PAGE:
A demonstration of image matching software developed to enable scholars to compare printed images is now running in the Bodleian Library.
Alongside a display of broadside ballads printed in the 17th and 18th centuries is the 21st-century technology that reveals how early modern printers copied woodcut blocks to illustrate different publications.
At a lecture on Tuesday, December 4, in the library’s Convocation House, Giles Bergel (English Faculty) will be joined by Professor Andrew Zisserman and Relja Arandjelovic (Visual Geometry Group, Department of Engineering), to talk about how the software was applied to thousands of items from Bodleian Library collections of printed ballads.
I came across a box of maps in the Dunston collection. Whilst cataloguing a city plan of Paris I realised that it was signed by the novelist Anthony Trollope.
The map is Nouveau plan de la ville de Paris, divisé en 12 arrondissements et 48 quartiers. (1839). It is reasonably large at 59 x 87 cm, but folded into a cover to make it pocket-sized. It is typical of its age and type with a street index and vignettes of Parisian landmarks. The arrondissements are outlined in different colours, but the inaccuracy of the appearance indicates that this was carried out post purchase.
It is not known whether Trollope had the map for his own use as a visitor to the city or to use as reference material for his work La Vendée: An historical novel. His brother, Thomas Adolphus Trollope, also wrote three travel books on France so this map may have come to Anthony that way.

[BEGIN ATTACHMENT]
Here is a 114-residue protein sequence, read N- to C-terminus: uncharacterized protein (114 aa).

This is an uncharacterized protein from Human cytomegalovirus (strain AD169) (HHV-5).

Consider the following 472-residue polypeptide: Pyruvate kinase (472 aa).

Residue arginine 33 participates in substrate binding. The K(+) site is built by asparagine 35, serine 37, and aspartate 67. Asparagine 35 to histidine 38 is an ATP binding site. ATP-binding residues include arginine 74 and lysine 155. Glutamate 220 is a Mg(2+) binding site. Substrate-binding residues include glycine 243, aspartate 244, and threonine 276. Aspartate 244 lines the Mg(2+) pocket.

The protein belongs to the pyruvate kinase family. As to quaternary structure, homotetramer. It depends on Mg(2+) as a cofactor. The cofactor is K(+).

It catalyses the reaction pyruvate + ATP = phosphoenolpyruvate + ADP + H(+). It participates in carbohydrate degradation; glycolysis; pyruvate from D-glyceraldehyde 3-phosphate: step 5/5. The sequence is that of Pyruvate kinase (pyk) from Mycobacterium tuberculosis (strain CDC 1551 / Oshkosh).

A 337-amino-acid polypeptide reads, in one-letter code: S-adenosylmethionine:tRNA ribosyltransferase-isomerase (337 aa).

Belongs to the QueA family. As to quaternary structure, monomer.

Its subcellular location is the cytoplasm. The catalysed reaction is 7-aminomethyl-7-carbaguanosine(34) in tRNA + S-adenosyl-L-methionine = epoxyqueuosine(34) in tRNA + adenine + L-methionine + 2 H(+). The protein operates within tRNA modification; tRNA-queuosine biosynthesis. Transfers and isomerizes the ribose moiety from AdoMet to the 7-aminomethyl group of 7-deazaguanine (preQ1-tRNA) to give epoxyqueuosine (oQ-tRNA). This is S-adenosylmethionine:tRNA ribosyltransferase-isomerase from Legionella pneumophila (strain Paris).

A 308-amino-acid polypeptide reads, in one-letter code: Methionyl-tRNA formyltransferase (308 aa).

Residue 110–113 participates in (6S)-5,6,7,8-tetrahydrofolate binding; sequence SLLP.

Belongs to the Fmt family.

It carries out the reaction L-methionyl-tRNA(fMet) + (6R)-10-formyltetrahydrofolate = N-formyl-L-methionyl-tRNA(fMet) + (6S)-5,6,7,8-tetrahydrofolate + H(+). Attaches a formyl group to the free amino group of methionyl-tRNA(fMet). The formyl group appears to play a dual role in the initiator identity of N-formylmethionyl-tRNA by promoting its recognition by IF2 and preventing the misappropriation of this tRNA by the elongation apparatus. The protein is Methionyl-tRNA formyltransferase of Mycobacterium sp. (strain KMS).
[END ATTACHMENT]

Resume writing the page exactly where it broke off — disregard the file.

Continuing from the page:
This volume contains a collection of printed and manuscript items relating to one man’s quest to solve the mathematical problem of squaring the circle. The challenge of constructing a square with the same area as a given circle using ruler and compass and a finite number of steps is an ancient one, but was finally proven to be impossible in 1882.
The collection reveals the author’s obsession with the problem, his apparent solution, and his quest for recognition in a world that appears not to have taken him seriously. Other than a connection with Bergamo, and the suggestion that he is a priest, we have no biographical information about the author, and his name Francesco Cavalli is perhaps a pseudonym, as he also uses “Sacerdos Franciscus de Caballis”, possibly with reference to the physician, astrologer and Professor of Medicine at Padua of the same name, who died in 1540.